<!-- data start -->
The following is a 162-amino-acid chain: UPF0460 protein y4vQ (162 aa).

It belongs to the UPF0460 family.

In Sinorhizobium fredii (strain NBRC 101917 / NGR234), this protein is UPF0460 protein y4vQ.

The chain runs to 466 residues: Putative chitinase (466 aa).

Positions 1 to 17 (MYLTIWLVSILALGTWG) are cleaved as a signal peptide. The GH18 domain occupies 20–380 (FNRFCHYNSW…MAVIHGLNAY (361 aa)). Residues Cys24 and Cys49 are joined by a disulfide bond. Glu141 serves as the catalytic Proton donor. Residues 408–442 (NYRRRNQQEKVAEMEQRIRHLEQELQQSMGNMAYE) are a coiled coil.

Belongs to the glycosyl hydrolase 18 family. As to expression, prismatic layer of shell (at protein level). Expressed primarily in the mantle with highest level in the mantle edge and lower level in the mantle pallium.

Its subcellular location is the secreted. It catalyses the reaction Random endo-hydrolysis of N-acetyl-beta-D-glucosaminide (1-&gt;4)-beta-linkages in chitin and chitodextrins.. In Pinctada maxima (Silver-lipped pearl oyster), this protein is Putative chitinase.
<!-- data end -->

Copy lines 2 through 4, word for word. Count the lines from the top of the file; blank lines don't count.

It belongs to the UPF0460 family.

In Sinorhizobium fredii (strain NBRC 101917 / NGR234), this protein is UPF0460 protein y4vQ.

The chain runs to 466 residues: Putative chitinase (466 aa).